The Car and Truck Fleet and Leasing Management Magazine

AAA Offers Tips on How to Winterize Your Vehicles

October 16, 2007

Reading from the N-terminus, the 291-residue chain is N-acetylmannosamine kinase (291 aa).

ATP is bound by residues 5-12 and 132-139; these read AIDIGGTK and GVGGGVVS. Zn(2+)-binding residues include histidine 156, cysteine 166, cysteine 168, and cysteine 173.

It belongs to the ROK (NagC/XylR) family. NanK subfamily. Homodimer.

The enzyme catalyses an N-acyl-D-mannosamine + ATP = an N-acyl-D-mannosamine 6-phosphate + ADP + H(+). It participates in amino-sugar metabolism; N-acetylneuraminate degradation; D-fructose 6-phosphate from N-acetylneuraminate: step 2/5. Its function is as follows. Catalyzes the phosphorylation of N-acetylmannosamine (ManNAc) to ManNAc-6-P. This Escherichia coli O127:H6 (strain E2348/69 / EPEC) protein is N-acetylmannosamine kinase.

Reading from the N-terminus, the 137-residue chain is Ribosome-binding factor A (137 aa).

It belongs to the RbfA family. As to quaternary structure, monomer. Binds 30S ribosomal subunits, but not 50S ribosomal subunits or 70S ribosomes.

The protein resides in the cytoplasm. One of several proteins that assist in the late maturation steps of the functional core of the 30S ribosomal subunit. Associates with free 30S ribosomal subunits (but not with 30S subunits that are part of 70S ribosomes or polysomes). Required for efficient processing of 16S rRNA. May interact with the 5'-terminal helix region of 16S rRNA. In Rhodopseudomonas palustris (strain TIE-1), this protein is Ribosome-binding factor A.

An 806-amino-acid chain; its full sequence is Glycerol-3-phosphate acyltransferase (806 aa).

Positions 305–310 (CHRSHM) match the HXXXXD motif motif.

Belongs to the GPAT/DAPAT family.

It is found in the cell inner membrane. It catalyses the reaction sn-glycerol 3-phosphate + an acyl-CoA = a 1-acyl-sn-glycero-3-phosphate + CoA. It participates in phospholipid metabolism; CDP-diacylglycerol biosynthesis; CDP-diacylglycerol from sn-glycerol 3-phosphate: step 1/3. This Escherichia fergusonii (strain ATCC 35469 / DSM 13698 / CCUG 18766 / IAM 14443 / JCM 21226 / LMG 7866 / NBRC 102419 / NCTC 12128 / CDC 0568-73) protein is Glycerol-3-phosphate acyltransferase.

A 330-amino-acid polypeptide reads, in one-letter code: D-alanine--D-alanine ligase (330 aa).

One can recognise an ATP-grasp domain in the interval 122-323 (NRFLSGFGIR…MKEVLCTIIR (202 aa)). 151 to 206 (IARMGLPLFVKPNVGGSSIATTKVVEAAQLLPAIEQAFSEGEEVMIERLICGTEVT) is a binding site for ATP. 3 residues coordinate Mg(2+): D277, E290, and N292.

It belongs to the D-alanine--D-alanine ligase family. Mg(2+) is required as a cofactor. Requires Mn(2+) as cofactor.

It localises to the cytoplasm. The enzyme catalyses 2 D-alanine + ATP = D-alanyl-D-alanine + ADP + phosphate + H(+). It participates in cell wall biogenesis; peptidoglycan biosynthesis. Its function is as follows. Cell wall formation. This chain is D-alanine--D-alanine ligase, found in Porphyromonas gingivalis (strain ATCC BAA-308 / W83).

SYRACUSE, N.Y. --- It's the time of year to winterize your fleet vehicles, and AAA has some tips on what steps to take. For starters, AAA recommends that you have each vehicle inspected thoroughly to ensure that tires are properly inflated, fluid levels are full, front and rear lights are operating, and belts and hoses are in good condition. Also, check the battery. The most common cause of cold-weather breakdowns is a weak or dead battery. Good indicators that a battery is weak and may need replacement include a starter motor that cranks the engine slowly when the ignition key is turned or headlights that dim noticeably when the engine speed drops to idle, AAA said. As a safety precaution, equip each vehicle with a winter driving kit that includes a fully charged cellular phone, flashlight with fresh batteries, small snow shovel and brush, traction mats, ice scraper, booster cables, blanket, flares or triangle warning devices, heavy gloves, window washing solvent, and a first aid kit. Before motorists drive long distances, they need to check the weather conditions along their route. Visibility is reduced and the road surface is often degraded during the winter months. As a result, motorists need to adjust driving patterns to fit the season. They can increase their safety by doing the following: ** Improve visibility by turning on headlights in the late afternoon before the sun begins to set. Always use low-beam headlights in fog, rain or snow. ** Be sure to signal your intention to turn well before doing so. ** Clear all snow and ice from windows, the roof, the hood, the trunk, mirrors, lights and signals. ** Observe all speed limits and reduce speed whenever road conditions or visibility are compromised by inclement weather. ** Avoid sudden starts, stops and hard turns --- especially when roads are slippery or wet. Don't brake hard. Use the proper braking technique for the vehicle you drive. Cars with anti-lock brakes require a steady gradual application of pressure to the brake pedal. Cars without anti-lock brakes may need firm pressure on the brake pedal just short of wheel lock up, and then easing off the brake slightly before reapplying pressure. ** Anticipate potential danger on the road such as icy bridges, snow covered lane markings, or stalled cars. Decrease speed, increase distance between the vehicle in front of you, or change lanes to avoid trouble.
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